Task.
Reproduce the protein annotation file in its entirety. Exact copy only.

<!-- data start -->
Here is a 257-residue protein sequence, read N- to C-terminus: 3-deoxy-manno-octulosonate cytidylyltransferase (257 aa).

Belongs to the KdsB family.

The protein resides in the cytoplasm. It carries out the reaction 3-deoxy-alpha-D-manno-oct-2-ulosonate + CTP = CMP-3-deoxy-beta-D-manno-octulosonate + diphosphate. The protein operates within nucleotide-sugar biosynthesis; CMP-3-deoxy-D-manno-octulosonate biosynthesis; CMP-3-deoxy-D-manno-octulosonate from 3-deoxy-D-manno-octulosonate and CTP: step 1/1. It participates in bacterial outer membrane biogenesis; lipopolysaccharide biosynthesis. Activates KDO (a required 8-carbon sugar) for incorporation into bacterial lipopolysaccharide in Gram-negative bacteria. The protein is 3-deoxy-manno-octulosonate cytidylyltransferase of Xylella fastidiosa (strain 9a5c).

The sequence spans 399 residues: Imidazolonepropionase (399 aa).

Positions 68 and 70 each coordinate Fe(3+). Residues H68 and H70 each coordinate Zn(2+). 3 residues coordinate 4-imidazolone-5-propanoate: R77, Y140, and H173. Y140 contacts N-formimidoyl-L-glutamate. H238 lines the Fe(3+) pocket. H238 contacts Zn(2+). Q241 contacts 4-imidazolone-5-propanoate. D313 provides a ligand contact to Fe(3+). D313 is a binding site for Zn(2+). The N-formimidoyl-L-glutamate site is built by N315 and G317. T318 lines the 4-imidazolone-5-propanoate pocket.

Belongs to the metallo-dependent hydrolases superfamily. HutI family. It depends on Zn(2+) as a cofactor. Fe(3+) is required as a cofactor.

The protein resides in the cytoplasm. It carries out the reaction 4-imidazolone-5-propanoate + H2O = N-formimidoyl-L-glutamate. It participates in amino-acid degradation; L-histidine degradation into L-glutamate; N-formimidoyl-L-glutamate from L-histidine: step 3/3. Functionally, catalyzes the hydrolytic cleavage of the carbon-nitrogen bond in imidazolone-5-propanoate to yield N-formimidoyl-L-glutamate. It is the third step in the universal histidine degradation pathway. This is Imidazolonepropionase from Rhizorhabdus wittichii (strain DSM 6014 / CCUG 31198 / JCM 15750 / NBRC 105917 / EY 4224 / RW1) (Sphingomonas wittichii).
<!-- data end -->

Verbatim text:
Here is a 257-residue protein sequence, read N- to C-terminus: 3-deoxy-manno-octulosonate cytidylyltransferase (257 aa).

Belongs to the KdsB family.

The protein resides in the cytoplasm. It carries out the reaction 3-deoxy-alpha-D-manno-oct-2-ulosonate + CTP = CMP-3-deoxy-beta-D-manno-octulosonate + diphosphate. The protein operates within nucleotide-sugar biosynthesis; CMP-3-deoxy-D-manno-octulosonate biosynthesis; CMP-3-deoxy-D-manno-octulosonate from 3-deoxy-D-manno-octulosonate and CTP: step 1/1. It participates in bacterial outer membrane biogenesis; lipopolysaccharide biosynthesis. Activates KDO (a required 8-carbon sugar) for incorporation into bacterial lipopolysaccharide in Gram-negative bacteria. The protein is 3-deoxy-manno-octulosonate cytidylyltransferase of Xylella fastidiosa (strain 9a5c).

The sequence spans 399 residues: Imidazolonepropionase (399 aa).

Positions 68 and 70 each coordinate Fe(3+). Residues H68 and H70 each coordinate Zn(2+). 3 residues coordinate 4-imidazolone-5-propanoate: R77, Y140, and H173. Y140 contacts N-formimidoyl-L-glutamate. H238 lines the Fe(3+) pocket. H238 contacts Zn(2+). Q241 contacts 4-imidazolone-5-propanoate. D313 provides a ligand contact to Fe(3+). D313 is a binding site for Zn(2+). The N-formimidoyl-L-glutamate site is built by N315 and G317. T318 lines the 4-imidazolone-5-propanoate pocket.

Belongs to the metallo-dependent hydrolases superfamily. HutI family. It depends on Zn(2+) as a cofactor. Fe(3+) is required as a cofactor.

The protein resides in the cytoplasm. It carries out the reaction 4-imidazolone-5-propanoate + H2O = N-formimidoyl-L-glutamate. It participates in amino-acid degradation; L-histidine degradation into L-glutamate; N-formimidoyl-L-glutamate from L-histidine: step 3/3. Functionally, catalyzes the hydrolytic cleavage of the carbon-nitrogen bond in imidazolone-5-propanoate to yield N-formimidoyl-L-glutamate. It is the third step in the universal histidine degradation pathway. This is Imidazolonepropionase from Rhizorhabdus wittichii (strain DSM 6014 / CCUG 31198 / JCM 15750 / NBRC 105917 / EY 4224 / RW1) (Sphingomonas wittichii).